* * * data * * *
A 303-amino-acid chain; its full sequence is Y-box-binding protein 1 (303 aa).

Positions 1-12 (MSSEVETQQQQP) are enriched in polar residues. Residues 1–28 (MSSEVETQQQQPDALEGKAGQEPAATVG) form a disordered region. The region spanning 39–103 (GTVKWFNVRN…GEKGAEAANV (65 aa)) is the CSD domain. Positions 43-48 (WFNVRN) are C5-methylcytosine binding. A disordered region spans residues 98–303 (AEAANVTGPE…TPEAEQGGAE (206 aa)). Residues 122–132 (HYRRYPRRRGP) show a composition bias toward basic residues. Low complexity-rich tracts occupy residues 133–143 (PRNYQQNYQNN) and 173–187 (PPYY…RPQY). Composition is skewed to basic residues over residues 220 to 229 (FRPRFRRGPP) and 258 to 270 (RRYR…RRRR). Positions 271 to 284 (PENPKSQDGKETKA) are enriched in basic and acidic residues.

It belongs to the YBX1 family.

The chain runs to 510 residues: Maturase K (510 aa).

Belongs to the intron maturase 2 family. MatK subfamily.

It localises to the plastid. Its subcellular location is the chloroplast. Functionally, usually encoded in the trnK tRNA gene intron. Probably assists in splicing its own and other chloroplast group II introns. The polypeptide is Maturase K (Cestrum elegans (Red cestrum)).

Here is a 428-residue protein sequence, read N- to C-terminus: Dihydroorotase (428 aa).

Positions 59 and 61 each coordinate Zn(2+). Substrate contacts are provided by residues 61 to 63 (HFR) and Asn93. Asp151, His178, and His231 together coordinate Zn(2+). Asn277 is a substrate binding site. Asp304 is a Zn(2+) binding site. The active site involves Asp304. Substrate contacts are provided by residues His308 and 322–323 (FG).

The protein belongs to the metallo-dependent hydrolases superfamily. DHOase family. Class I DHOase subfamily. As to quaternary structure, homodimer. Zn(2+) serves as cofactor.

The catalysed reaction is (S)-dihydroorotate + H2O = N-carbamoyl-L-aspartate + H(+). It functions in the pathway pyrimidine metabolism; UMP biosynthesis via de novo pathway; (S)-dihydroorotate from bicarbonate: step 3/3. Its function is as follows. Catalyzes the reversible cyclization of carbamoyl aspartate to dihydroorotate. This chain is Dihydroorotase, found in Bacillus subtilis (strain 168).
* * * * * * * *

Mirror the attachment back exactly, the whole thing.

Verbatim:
A 303-amino-acid chain; its full sequence is Y-box-binding protein 1 (303 aa).

Positions 1-12 (MSSEVETQQQQP) are enriched in polar residues. Residues 1–28 (MSSEVETQQQQPDALEGKAGQEPAATVG) form a disordered region. The region spanning 39–103 (GTVKWFNVRN…GEKGAEAANV (65 aa)) is the CSD domain. Positions 43-48 (WFNVRN) are C5-methylcytosine binding. A disordered region spans residues 98–303 (AEAANVTGPE…TPEAEQGGAE (206 aa)). Residues 122–132 (HYRRYPRRRGP) show a composition bias toward basic residues. Low complexity-rich tracts occupy residues 133–143 (PRNYQQNYQNN) and 173–187 (PPYY…RPQY). Composition is skewed to basic residues over residues 220 to 229 (FRPRFRRGPP) and 258 to 270 (RRYR…RRRR). Positions 271 to 284 (PENPKSQDGKETKA) are enriched in basic and acidic residues.

It belongs to the YBX1 family.

The chain runs to 510 residues: Maturase K (510 aa).

Belongs to the intron maturase 2 family. MatK subfamily.

It localises to the plastid. Its subcellular location is the chloroplast. Functionally, usually encoded in the trnK tRNA gene intron. Probably assists in splicing its own and other chloroplast group II introns. The polypeptide is Maturase K (Cestrum elegans (Red cestrum)).

Here is a 428-residue protein sequence, read N- to C-terminus: Dihydroorotase (428 aa).

Positions 59 and 61 each coordinate Zn(2+). Substrate contacts are provided by residues 61 to 63 (HFR) and Asn93. Asp151, His178, and His231 together coordinate Zn(2+). Asn277 is a substrate binding site. Asp304 is a Zn(2+) binding site. The active site involves Asp304. Substrate contacts are provided by residues His308 and 322–323 (FG).

The protein belongs to the metallo-dependent hydrolases superfamily. DHOase family. Class I DHOase subfamily. As to quaternary structure, homodimer. Zn(2+) serves as cofactor.

The catalysed reaction is (S)-dihydroorotate + H2O = N-carbamoyl-L-aspartate + H(+). It functions in the pathway pyrimidine metabolism; UMP biosynthesis via de novo pathway; (S)-dihydroorotate from bicarbonate: step 3/3. Its function is as follows. Catalyzes the reversible cyclization of carbamoyl aspartate to dihydroorotate. This chain is Dihydroorotase, found in Bacillus subtilis (strain 168).